In the final scene, Dr. Kim visits a local memorial to the still-venerated Admiral Yi, and the scene switches to the opening sequence of the Battle of Myeongnyang Strait, the legendary sea battle where Yi and only 13 Korean ships successfully destroyed an over 300-strong Japanese armada. Yi makes a rousing speech of encouragement to his men and then gives the order to charge into battle, with Park and Choi by his side as his staff officers.
- Park Joong-hoon as Yi Sun-sin
- Kim Seung-woo as Kang Min-gil
- Hwang Jung-min as Park Jung-woo
- Gong Hyo-jin as Kim Su-yeon
- Kim Byeong-chun
- Kim Seung-cheol
- Kim Su-hyeon
- Ma Dong-seok
- Kim Hye-eun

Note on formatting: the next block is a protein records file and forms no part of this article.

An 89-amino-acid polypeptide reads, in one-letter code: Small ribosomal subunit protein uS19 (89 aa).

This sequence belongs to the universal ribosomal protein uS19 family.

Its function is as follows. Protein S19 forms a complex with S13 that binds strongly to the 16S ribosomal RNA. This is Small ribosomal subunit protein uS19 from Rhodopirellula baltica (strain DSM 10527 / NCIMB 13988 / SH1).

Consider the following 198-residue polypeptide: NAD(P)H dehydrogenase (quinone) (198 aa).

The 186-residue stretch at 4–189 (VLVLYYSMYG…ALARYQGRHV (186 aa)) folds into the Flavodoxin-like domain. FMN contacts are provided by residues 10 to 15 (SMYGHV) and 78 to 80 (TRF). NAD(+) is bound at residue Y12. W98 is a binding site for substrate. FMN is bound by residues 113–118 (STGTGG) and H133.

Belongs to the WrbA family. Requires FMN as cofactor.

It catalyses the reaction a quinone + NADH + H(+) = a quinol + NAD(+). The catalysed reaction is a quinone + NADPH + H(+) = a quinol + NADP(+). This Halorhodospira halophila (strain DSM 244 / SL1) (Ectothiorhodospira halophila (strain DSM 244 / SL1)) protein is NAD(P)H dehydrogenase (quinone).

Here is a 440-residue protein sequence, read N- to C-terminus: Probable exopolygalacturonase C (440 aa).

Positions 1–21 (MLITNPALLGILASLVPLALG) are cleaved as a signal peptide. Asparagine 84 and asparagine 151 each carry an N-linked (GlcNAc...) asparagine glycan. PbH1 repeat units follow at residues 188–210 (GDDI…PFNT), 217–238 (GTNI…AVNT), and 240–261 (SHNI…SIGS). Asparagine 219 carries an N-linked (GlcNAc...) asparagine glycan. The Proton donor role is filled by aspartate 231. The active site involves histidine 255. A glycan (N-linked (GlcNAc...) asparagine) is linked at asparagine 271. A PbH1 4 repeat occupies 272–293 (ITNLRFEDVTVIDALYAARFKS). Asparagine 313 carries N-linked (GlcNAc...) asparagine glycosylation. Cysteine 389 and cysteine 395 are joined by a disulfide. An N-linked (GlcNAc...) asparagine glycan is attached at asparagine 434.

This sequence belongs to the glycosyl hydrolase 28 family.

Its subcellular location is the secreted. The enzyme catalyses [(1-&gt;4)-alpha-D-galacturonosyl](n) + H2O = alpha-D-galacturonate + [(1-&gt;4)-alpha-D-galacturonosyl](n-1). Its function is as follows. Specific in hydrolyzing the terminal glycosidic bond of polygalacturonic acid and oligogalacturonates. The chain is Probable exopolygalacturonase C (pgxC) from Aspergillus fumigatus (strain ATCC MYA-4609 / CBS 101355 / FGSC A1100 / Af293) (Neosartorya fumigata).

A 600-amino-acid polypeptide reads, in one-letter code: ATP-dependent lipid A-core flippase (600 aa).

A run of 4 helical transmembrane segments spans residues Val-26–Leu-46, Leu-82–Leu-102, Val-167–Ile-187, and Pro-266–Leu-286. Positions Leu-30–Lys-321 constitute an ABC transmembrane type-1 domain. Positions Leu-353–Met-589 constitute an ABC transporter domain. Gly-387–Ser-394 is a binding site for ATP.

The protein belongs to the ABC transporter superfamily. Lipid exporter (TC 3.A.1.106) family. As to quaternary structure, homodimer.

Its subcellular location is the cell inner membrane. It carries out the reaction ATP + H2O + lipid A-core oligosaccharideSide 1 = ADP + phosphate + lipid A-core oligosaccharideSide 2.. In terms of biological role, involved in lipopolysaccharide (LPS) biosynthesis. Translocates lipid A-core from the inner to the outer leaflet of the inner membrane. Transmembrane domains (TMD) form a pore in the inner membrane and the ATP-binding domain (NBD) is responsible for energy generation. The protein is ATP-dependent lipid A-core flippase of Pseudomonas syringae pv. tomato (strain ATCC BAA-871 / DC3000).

- Min Kyung-jin
- Kim Ku-taek
- Lee Han-sol
Financed with a comfortable budget by South Korean standards (US$7–8 million), the film was a relative commercial success in 2005. Its theme - where North and South Koreans are forced into alliance under the leadership of a hero venerated in both parts of contemporary Korea - is clearly intended as a plea for Korean reunification.
- Min, Dong-yong (24 June 2005). "Heaven's Soldiers: Movie and Life of Park Joong-hoon and Kim Seung-woo". The Dong-a Ilbo. Retrieved 2013-09-11.
- Lee, Seung-jae (14 July 2005). "Movie Makes Young Lee Sun-shin a Hero". The Dong-a Ilbo. Retrieved 2013-09-11.
- "K-FILM REVIEWS: 천군 (Heaven's Soldiers)". Twitch Film. 22 October 2005. Retrieved 2013-09-11.